"The Terrible Fate of the Trusting and Unfortunate Jennie E. Cramer": McDade 666 [Murder]. [Malley, James, Defendant]. The Beautiful Victim of the Elm City. Being a Full, Fair, And Impartial Narrative of All that is Known of the Terrible Fate of the Trusting and Unfortunate Jennie E. Cramer: Giving All the Particulars that can be Ascertained about Miss Annie Blanche Douglass, Walter Malley, And James Malley, Jr., As Alleged Participants in this Terrible Social Tragedy. New York: M.J. Ivers & Co., 1881. 64 pp. 3 full-page woodcuts, woodcut text illustrations. Octavo (9-3/4" x 6-1/4"). Stapled pamphlet in pictorial wrappers, untrimmed edges. A few chips and some wear to spine ends and corners of wrappers, light browning to text. $650. * Second and final edition. "This is a New Haven, Connecticut, case in which Jennie Cramer was found dead, face down in water. [This account goes] only as far as the corner's charge against Malley. He was cleared and the death may have been accidental. Edmund Pearson credits this case with starting the famous series of dime novels in which was introduced one of the most celebrated detectives of paperback fiction: Old Cap Collier (Pearson, Dime Novels, Boston, 1929, p. 139).": McDade, The Annals of Murder 666.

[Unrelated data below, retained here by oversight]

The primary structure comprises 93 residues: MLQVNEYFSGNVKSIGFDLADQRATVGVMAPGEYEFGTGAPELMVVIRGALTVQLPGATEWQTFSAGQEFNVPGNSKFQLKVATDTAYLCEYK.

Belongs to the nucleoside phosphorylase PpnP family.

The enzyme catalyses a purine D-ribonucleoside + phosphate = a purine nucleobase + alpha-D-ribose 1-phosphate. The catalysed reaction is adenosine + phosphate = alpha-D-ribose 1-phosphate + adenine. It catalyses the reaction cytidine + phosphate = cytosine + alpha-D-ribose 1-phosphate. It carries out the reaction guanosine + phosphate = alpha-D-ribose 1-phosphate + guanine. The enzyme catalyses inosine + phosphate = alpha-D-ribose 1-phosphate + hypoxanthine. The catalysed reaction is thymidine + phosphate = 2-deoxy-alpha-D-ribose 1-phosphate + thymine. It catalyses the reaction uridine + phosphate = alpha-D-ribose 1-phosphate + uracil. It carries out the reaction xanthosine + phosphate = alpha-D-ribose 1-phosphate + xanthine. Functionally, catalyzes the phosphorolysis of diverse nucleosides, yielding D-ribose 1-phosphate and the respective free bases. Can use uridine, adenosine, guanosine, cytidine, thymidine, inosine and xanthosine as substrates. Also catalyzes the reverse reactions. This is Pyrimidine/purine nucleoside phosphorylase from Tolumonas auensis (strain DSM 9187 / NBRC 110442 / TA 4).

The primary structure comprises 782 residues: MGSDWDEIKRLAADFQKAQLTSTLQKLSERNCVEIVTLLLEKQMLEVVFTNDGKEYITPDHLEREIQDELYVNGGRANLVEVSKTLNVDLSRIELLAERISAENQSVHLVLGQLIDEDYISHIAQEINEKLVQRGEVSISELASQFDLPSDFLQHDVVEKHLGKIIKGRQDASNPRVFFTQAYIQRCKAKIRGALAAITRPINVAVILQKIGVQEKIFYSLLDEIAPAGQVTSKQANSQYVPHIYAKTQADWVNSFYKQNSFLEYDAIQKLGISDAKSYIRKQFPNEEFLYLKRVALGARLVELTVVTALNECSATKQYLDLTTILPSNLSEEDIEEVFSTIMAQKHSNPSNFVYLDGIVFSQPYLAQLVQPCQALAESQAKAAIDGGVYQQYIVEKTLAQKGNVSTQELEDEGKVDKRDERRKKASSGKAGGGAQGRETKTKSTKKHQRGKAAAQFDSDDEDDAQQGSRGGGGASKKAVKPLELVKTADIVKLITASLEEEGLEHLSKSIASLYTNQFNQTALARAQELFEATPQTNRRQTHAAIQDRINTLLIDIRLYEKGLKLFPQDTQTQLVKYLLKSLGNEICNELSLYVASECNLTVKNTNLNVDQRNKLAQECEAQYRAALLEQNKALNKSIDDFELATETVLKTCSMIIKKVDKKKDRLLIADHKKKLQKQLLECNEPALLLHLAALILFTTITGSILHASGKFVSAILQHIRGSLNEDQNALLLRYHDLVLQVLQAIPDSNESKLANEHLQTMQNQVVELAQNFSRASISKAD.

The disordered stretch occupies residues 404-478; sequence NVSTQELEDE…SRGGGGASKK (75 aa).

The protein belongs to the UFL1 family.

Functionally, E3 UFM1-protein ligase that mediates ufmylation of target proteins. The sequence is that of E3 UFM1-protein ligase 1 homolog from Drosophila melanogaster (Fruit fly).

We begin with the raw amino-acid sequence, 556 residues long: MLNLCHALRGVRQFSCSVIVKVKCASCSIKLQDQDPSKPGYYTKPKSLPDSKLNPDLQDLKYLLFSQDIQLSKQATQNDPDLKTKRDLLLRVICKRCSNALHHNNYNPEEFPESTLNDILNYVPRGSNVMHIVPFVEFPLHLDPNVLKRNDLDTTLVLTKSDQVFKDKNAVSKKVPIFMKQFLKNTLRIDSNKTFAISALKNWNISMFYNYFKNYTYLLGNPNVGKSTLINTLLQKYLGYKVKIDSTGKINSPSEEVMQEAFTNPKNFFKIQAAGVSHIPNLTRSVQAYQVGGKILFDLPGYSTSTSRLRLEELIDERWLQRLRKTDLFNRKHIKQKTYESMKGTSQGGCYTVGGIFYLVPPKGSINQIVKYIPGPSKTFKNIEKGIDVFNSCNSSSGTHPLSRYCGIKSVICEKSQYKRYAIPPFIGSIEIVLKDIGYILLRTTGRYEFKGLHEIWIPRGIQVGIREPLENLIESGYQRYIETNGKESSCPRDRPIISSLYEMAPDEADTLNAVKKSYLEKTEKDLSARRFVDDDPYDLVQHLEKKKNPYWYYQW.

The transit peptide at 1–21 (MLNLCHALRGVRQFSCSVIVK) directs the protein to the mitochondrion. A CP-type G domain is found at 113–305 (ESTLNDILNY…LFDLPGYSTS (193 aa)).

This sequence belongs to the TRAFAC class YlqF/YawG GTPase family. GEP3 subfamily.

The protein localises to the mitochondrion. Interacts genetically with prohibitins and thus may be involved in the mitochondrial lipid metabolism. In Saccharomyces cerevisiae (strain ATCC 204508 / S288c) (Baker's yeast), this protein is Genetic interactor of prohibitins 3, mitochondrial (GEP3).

Book number 71470